Community-based solar micro-grids have great potential to contribute to development around the world. Yet today, few rural micro-grid models exist that are self-sustaining and meet the long-term needs of beneficiaries. GRID Alternatives and Gham Power are on a mission to change that.
The Power Up Nepal pilot project will demonstrate how a micro-grid can be implemented in a sustainable way, providing reliable, high-quality clean energy 24 hours a day and catalyzing the long-term economic development of a rural community.
We interviewed Sandeep Giri, founder and CEO of Gham Power, about Nepal’s energy needs and the role of solar as a solution to the country’s severe energy deficit. Here’s what we learned:
NEPAL’S ENERGY LANDSCAPE
With its population approaching 30 million, Nepal’s energy demands are quickly outgrowing their production capacity. Over 6 million people lack access to electricity, and even those that are connected to the electrical grid in urban areas face blackouts of up to 16 hours per day. The national grid is run exclusively on hydro power, which harnesses the energy of Nepal’s many rapid-current rivers sloping from the Himalayas in the north to the flatlands of the south.
Nepal is in dire need of alternative energy sources to pick up the slack. That’s where solar comes in. Solar has a presence in some of Nepal’s rural regions, where you might see small 40W systems dangling from rooftops, largely the result of a government subsidy allocated to solar home systems. You might notice that most are no longer working, due to a lack of upkeep and maintenance. There is no incentive for the original installers to maintain such small systems in hard to reach rural villages. This has led to a poor perception of solar among consumers, who conclude that the technology is unreliable. “We have to fight that perception”, Sandeep urges.
Sandeep was born and raised in Nepal, and came to the U.S. for college. After more than a decade of experience in the Bay Area’s nascent software and technology startup scene, he was drawn to the fast-growing clean tech industry.
Sandeep questioned why so many people were buying diesel generators in Nepal, while solar was getting hot in the Bay Area and beyond. He saw solar as a solution to bridge the energy access gap in his home country and embarked on a new chapter to increase widespread solar adoption. In early 2010, Sandeep founded Gham Power.
Fast forward 7 years, and Gham Power has deployed 600+ successful projects, ranging from large industrial systems, to small businesses, and hundreds of households in both urban and rural areas across Nepal.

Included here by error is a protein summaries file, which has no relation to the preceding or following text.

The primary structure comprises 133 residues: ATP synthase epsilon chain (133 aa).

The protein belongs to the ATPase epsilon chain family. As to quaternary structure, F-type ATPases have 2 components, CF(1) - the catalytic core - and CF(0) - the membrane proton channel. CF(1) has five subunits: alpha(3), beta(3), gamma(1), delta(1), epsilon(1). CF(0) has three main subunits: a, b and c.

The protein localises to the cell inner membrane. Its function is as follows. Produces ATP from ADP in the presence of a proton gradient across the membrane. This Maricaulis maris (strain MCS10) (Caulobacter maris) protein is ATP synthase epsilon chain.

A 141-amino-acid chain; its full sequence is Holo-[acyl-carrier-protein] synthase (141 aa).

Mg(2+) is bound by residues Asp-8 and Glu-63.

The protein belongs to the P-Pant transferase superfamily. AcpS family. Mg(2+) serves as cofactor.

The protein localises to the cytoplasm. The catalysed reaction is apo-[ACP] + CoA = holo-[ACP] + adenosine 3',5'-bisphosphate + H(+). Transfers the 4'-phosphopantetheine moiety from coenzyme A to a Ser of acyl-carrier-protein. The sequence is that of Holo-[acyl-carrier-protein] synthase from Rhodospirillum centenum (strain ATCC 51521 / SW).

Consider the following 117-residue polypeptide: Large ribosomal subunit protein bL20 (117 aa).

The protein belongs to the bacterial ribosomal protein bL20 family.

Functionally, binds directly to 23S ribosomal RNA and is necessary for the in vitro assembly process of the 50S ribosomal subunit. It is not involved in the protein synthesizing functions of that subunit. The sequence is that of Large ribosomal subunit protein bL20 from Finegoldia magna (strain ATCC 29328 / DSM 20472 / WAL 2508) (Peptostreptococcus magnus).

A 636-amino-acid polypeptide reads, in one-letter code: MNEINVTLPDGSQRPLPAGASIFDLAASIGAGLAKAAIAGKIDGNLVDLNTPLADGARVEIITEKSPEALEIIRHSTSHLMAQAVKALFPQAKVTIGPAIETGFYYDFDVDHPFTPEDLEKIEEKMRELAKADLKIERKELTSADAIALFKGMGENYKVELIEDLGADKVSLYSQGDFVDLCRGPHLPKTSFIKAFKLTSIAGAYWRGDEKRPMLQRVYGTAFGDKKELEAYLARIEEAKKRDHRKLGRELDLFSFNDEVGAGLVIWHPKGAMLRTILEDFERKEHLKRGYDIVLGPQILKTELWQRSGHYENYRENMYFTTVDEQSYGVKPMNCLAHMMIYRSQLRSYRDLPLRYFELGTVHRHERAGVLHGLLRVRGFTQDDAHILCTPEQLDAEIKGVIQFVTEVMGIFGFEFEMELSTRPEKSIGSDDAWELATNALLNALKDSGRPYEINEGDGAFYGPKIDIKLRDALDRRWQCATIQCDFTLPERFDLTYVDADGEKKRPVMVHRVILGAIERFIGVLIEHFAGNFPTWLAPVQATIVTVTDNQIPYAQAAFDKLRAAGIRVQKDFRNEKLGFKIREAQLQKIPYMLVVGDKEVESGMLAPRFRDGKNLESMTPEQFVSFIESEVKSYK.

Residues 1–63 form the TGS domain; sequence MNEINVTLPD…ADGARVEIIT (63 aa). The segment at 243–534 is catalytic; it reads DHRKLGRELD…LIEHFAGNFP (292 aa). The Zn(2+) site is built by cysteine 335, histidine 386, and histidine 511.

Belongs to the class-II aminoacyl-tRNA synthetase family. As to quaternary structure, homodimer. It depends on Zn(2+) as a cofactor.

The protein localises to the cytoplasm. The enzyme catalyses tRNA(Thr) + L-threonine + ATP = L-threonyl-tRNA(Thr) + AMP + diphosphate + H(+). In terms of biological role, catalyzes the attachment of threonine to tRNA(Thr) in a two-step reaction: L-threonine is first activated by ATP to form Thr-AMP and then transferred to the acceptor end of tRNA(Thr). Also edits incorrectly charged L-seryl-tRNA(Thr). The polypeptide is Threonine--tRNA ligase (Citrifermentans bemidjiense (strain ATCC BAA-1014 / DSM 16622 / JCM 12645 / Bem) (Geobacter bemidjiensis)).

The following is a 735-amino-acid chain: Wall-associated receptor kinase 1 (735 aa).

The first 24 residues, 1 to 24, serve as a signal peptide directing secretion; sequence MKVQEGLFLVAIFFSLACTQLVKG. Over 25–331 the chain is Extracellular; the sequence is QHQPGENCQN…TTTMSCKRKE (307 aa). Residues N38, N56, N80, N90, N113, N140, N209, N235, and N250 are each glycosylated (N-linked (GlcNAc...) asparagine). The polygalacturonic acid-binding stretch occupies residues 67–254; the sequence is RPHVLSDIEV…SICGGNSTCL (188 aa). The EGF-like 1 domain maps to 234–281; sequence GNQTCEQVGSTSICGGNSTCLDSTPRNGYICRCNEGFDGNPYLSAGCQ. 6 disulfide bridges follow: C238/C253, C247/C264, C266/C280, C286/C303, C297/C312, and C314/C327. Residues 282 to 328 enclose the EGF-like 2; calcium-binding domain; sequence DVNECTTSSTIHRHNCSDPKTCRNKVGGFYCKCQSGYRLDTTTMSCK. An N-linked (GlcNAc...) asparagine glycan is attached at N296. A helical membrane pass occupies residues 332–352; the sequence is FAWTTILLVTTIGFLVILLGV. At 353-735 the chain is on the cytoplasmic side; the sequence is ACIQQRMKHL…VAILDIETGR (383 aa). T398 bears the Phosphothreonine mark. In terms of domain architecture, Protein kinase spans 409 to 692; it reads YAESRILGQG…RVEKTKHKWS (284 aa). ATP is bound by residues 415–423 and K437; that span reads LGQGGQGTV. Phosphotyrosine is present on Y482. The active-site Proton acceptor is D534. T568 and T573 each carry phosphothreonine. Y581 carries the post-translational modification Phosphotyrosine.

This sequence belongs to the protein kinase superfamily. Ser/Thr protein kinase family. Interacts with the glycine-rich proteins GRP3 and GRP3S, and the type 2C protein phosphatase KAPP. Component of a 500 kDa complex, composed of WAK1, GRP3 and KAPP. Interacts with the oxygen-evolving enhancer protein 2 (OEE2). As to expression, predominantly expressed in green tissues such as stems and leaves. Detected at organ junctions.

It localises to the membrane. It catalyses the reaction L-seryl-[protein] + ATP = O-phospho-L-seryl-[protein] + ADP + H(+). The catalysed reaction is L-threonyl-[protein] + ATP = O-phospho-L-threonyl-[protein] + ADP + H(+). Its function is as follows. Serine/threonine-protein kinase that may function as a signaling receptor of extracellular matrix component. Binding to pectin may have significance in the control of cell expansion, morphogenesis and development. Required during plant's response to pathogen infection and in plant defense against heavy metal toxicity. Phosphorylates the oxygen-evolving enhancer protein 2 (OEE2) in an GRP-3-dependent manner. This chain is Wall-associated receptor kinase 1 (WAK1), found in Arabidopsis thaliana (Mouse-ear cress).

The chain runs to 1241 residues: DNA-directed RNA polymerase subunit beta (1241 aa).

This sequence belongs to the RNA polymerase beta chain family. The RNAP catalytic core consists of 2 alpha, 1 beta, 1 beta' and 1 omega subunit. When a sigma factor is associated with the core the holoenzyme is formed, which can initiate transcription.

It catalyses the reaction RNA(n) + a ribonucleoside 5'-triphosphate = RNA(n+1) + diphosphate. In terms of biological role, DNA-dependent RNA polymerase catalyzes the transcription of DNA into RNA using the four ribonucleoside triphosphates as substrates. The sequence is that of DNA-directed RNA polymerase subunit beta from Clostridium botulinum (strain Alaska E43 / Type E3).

Gham’s experience of installing solar in remote locations has taught them that their energy needs are usually for very basic and essential infrastructure, such as lighting, communication, healthcare, and local revenue generation. “Anchor loads,” local enterprises that use power to provide a product or service to the community, have proven key to project success and sustainability. They design their solar micro-grids with these objectives in mind.
“We ask questions like, is there an existing rice mill? Would they benefit from cold storage? Would having solar powered irrigation help grow crops with a better yield?” Sandeep states.
He continues, “Having a rice mill in the community means folks in that village don’t have to walk 3-4 hours to process their crops”
Gham deployed a project in one village where all able-bodied women walk two hours down a dangerously steep hill to a water source, fetch large buckets of water, and walk three hours back up each day. A solar powered pumping solution not only provided significantly more water, but also regained five hours per day of productive time for the women in the community.
Gham Power’s smart solar design, technical expertise, and track record of successful and sustainable rural electrification projects makes them a great partner for GRID’s Power Up Nepal project.
Dhapsung residents and businesses will pre-pay for electricity from the 16kW solar micro-grid through a smart meter, which allows them to track electricity usage and avoid using more electricity than they can afford. During daylight hours, the system produces more energy than the community consumes, and the surplus energy can be stored in the battery bank, enabling electricity usage at night.
Electricity from the micro-grid will provide a safer, more affordable lighting option for homes; give students and teachers access to the internet and other electronic resources to accelerate learning; charge cell phones and other devices cheaply and locally; and provide local businesses and entrepreneurs with the tools they need to be successful.
As micro-grid models continue to be developed, standards for design can be established across the industry and deployed at a much larger scale to catalyze rural electrification and economic development in Nepal and similar markets- from South Asia to East Africa and beyond.
The Power Up Nepal pilot project will provide a model for successful micro-grid projects that can be replicated in other rural communities to meet long-term rural energy needs.
Please donate today to help build a brighter future for the people of Dhapsung!
The Power Up Nepal pilot project leverages GRID’s expertise with solar energy and sustainable international development to install a 16KW solar micro-grid in Dhapsung, Nepal. The project will power local businesses, the school, and all 40 homes in the community while providing jobs for women and supporting local entrepreneurism. The project will provide a model for successful micro-grid projects that can be replicated in other communities to meet Nepal’s long-term rural energy needs.
Learn more about the pilot project and find out how you can help build a brighter future for the people of Dhapsung.